“It’s an exciting day for mitú and for the Latido Music brand. It’s the first opportunity to unite LatinX lovers of music across social, editorial and connected TV,” Stephen Brooks, president of Latido Networks, says. “I’m looking forward to our mitú community discovering the Latido Music channel, and conversely the TV audience being able to read insightful and informative content about their favorite artists and genres.”

Latido Music hopes to highlight Latinos in the music industry in multi-dimensional ways.

“We’re launching this vertical as a means to explore and share the Latinx perspective within the music industry,” says Cynthia Zavala, Director of Account Management, Brand Strategy. “Just like our LatinX communities, music is not one-dimensional especially music listened to by our audiences. With this new initiative, we hope we’re able to highlight new stories from the music industry and how it’s impacting our society.”

So, sit back, follow those social pages, and get ready to experience the best that Latin music has to offer.

Latido Music is making it their mission to bring together music lovers with the artists that speak to their intersectional experience. Music is a crucial and necessary part of culture and sharing culture often means sharing music. Stay tuned to see what Latido Music will do to expand your knowledge and love of Latin music.

Notice any needed corrections? Please email us at corrections@wearemitu.com

Red Bull Estado Unidos De Bass Is Bringing Three Weeks Of Latin Music To Your Living Rooms

Entertainment

Red Bull Estado Unidos De Bass Is Bringing Three Weeks Of Latin Music To Your Living Rooms

losrakas / Instagram

Red Bull is bringing us three weeks of Latin music to your living room in the time of Covid. As case spike and people are going back into stay-at-home orders, Red Bull Estado Unidos de Bass is giving you the entertainment you need to make it the most of the quarantine.

Red Bull is bringing the hottest Latin music artists into your home over the course of three weekends.

Red Bull Estado Unidos de Bass is here and over three weekends you will get to see seven jam sessions coming to you from five cities. You can check out some of your favorites performing Dec. 4-5, Dec. 10-12, adn Dec. 18-19. They are performing from the Bay Area, Los Angeles, Austin, New York, and Miami truly highlighting Latinos from across the country. Here is who you can expect to see perform.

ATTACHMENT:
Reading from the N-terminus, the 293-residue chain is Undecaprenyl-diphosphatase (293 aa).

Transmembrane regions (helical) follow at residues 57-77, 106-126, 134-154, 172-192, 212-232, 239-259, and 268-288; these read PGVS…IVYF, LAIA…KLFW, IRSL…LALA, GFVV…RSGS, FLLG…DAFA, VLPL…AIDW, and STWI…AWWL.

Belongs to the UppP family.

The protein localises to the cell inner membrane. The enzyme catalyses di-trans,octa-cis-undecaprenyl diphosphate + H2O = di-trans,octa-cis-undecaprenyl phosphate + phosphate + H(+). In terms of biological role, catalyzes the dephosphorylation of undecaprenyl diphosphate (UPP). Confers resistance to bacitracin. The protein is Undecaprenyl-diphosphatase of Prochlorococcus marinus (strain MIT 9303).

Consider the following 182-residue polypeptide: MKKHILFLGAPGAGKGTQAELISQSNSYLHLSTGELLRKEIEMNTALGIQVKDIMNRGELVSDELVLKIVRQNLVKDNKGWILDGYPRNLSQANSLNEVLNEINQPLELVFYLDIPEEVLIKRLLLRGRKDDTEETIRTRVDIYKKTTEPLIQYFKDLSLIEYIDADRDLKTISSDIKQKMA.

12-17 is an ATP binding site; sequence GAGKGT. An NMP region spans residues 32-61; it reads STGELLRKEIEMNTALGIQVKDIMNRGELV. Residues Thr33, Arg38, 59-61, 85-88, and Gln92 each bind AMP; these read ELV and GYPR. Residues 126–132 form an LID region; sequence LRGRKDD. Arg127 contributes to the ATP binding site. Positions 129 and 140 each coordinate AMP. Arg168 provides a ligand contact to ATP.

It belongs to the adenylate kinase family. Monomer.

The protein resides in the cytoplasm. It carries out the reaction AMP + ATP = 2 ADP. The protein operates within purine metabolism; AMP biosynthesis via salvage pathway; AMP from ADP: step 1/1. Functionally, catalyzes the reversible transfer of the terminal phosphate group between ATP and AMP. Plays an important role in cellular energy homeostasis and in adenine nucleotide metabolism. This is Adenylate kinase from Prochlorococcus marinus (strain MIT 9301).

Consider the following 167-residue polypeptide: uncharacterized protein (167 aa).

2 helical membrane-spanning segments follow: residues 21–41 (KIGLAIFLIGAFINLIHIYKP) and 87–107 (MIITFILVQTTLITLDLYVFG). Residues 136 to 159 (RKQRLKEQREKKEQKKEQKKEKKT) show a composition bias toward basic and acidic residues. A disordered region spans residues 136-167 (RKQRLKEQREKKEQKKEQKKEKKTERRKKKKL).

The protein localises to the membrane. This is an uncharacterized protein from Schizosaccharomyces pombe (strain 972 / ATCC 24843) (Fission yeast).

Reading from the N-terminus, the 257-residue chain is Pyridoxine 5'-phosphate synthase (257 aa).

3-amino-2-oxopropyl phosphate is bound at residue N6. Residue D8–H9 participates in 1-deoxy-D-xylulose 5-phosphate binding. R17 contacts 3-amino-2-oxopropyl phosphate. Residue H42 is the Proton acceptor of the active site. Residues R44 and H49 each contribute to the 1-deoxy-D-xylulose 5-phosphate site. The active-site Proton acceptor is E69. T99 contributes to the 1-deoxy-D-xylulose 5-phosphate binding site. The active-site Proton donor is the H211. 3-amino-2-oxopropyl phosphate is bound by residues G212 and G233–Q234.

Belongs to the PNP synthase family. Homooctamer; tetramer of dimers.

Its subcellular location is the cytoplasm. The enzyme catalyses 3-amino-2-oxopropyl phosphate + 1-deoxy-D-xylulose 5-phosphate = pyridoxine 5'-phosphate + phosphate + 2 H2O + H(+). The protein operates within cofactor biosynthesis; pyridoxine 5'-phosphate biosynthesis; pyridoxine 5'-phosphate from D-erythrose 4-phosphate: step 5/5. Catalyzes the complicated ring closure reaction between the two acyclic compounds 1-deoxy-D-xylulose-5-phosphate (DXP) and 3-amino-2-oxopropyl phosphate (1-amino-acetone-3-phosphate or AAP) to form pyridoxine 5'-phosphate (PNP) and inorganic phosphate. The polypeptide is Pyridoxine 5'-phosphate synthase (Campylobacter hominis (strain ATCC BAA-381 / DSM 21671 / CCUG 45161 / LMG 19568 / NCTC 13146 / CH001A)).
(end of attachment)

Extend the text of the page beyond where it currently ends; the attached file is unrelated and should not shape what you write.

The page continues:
Kali Uchis

Kali Uchis is excited to be part of the Red Bull Estados Unidos de Bass because she is here for anything uplifting her people. The Colombian singer is grateful for the kind of creative inspiration she got while in isolation due to Covid and it shows.

“I’m not new to creating in isolation but it was refreshing to tap back into being locked in the house while creating,” Uchis said. She added: “[My fans] can always expect genuine things from me and always elevated from what I did last.”

Kinky

The band is making the most out of the quarantining this year to learn better ways to stay engaged and connected. While they have been locked away, the band members have had a chance to reconnect with themselves and who they are as musicians.

They appreciate being able to go back to the basics and remembering why they got into music in the first place. The band has been mixing the different sounds of Latin music into their own unique sound for 20 years.

Speaking of which, stay tuned for next year. The band is planning something to celebrate their 20th year of making your body move.

Tomasa del Real

The Chilean singer is also known as La Reina de Neoperreo because she is credited with literally creating it. The offshoot of reggaeton, born on social media, is a sound all its own and it has pushed Latin music to expand even more. Tomasa del Real is so grateful for the Internet and its ability to connect people so seamlessly during these times.

“I feel that in these difficult times, we as artists have had to use our imaginations to connect with our fans, thanks to the internet we have many safer alternatives for performing,” Tomasa del Real said. “It’s important to create new ways, we are in a digital era where entertainment has been adapting to what is happening around the world and where we are able to stay present.”

La Doña

La Doña’s vintage look is everything and the San Francisco artist’s vocal power backs up her amazing vibes. The musician considers herself lucky to be included in the same line up with so many influential and important artists.

“I am so excited to be included in this symposium of influential and genre-defying artists. It’s special to me to be able to congregate around “bass” and dance music in a time when we’re are more limited in our ability to engage with dance and el club,” La Doña said. “It’s especially exciting to me, as a Latina native to San Francisco, to have a showcase featuring Bay Area musicians, as this node of music and culture is so often overlooked.”

El Dusty

El Dusty is in it for the fans. The Latin Grammy nominated producer is ready to make the most of the performance via technology. Not only will he get a chance to perform with friends of his, but he will get to know his fans a different way.

“Touring is a huge part of my whole project,” El Dusty said. “Performing live helps me stay in contact with fans around the world but while we are in this battle it is fun getting to know my fans even better and communicating with them is aside then ever over the internet in our livestream chat rooms or over comments.”

Los Rakas

The Panamanian cousins are creating a sound that everyone can dig. As part of the Red Bull de Bass lineup, the cousins want to show their fans what they have been working on and hope to gain some new ones.

Red Bull is a perfect fit for the band by showcasing the best and matching with their own style. Most of all, Los Rakas want to make sure that they show their fans their commitment to being there for them no matter what. Fortunately, they are able to do so with a Covid-safe celebration of Latin music.

You can find out more about the event here.

READ: This Year Marks The End Of A Decade: Here Are The Most Viewed Latin Music Videos Of The 2010s

Notice any needed corrections? Please email us at corrections@wearemitu.com